critical or original thinking. Example--"Write a report on the outbreak and
major events of the Spanish-American War."
--Exposition: Students are asked to explain an idea, conduct a critical
investigation, synthesize issues, or bring a fresh point of view to a problem.
Example--"Write an essay to compare and contrast the views of U.S. citizens who
wanted to annex the Philippines in 1898 and those who opposed the annexation."
--Narration: Students are asked to tell a story, an anecdote, tall tale,
legend, short story, drama, or vignette. Example--"Pretend you are a soldier
with Teddy Roosevelt's Rough Riders. Write an article for your hometown
newspaper about the charge up San Juan Hill that combines some fiction with
actual facts about the battle."
--Argumentation: Students are asked to evaluate, defend or attack an idea or
belief. Example--"After reading the speech by Senator Beveridge of Indiana
supporting the annexation of the Philippines, write a speech supporting or
attacking his position. Support your arguments."
The recent NAEP study shows that students who write more, write better.
Students who reported writing three or more reports and essays during a six-week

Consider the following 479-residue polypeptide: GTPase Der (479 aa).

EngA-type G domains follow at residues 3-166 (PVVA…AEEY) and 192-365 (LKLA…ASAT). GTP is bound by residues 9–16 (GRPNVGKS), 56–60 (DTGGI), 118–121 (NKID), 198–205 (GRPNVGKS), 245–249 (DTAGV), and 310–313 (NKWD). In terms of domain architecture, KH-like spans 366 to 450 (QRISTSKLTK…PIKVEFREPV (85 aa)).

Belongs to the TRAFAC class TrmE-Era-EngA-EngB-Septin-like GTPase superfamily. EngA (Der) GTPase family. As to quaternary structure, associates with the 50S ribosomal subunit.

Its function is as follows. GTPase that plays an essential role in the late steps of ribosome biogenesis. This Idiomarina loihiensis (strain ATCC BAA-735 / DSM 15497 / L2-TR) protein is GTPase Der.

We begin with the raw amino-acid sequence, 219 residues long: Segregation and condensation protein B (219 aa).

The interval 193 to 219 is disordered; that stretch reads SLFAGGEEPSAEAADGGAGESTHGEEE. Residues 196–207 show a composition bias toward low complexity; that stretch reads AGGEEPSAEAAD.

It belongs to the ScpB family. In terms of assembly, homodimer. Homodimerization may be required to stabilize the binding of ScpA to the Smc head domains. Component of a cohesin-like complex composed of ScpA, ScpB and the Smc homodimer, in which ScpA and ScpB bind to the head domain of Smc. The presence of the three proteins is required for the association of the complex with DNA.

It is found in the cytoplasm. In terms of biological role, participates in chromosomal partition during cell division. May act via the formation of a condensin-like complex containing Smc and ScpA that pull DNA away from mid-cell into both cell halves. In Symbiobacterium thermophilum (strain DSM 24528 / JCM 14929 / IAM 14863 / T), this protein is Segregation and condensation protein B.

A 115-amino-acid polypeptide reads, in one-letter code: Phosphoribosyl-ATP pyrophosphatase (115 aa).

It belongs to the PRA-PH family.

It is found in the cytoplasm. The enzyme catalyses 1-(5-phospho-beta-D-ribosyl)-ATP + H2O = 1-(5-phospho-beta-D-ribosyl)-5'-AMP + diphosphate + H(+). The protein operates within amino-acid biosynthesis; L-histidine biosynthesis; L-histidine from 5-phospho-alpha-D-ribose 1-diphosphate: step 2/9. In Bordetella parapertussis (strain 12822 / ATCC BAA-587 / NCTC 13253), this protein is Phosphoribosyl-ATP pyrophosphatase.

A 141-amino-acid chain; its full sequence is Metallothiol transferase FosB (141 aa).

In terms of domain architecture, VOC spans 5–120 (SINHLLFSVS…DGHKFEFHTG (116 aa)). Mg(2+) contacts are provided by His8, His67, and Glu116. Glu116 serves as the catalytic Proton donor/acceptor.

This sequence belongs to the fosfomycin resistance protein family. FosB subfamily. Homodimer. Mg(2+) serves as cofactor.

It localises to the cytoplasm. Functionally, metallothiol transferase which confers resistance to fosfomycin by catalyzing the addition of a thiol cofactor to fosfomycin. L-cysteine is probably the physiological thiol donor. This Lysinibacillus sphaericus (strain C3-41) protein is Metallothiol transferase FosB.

period had higher achievement levels than students who reported doing no writing
during that period. This finding, coupled with evidence that critical thinking
and higher-order intellectual skills are nurtured by appropriate writing
assignments, makes a powerful case for increasing the amount of student writing
in the social studies. Development of a systematic approach to enhancing
learning through writing in the social studies is likely to benefit all of
us--students, teachers, and the society.
FOR MORE INFORMATION
Applebee, Arthur N., Judith A. Langer, and Ina V. S. Mullis. THE WRITING
REPORT CARD: WRITING ACHIEVEMENT IN AMERICAN SCHOOLS. Princeton, NJ: National
Assessment of Educational Progress, 1986. ED 273 994.
Applebee, Arthur N., Judith A. Langer, and Ina V. S. Mullis. WRITING IN THE
SECONDARY SCHOOLS: ENGLISH AND THE CONTENT AREAS. Urbana, IL: National Council
of Teachers of English, 1981. ED 197 347.
Banks, Beverly R. "Writing: A Tool for Learning in Social Science." THE
SOCIAL STUDIES REVIEW 23 (1984): 11-15.
Beyer, Barry K. "Using Writing to Learn Social Studies." THE SOCIAL STUDIES
73 (1982): 100-105.
Fadiman, Clifton, and James Howard. EMPTY PAGES: A SEARCH FOR WRITING
COMPETENCE IN SCHOOL AND SOCIETY. Belmont, CA: Fearon Pitman Publishers, Inc.,
Goggin, William F. "Writing to Learn: A Message for Social Studies Teachers."
THE SOCIAL STUDIES 76 (1985): 170-173.
Indiana Department of Education. INDIANA CURRICULUM PROFICIENCY GUIDE: SOCIAL
STUDIES. Indianapolis, IN (1987): 4
Neubert, Gloria A., and Sally J. McNelis. "Improving Writing in the
Disciplines." EDUCATIONAL LEADERSHIP 43 (1986): 54-58.
Pooler, Anne E., and Constance M. Perry. "Building Higher Level Thinking and
Writing Skills in Social Studies." THE SOCIAL STUDIES 76 (1985): 125-28.
Stotsky, Sandra. CIVIC WRITING IN THE CLASSROOM. Bloomington, IN: Social
Studies Development Center, ERIC Clearinghouse for Social Studies/Social Science
Education, and ERIC Clearinghouse on Reading and Communication Skills, 1987.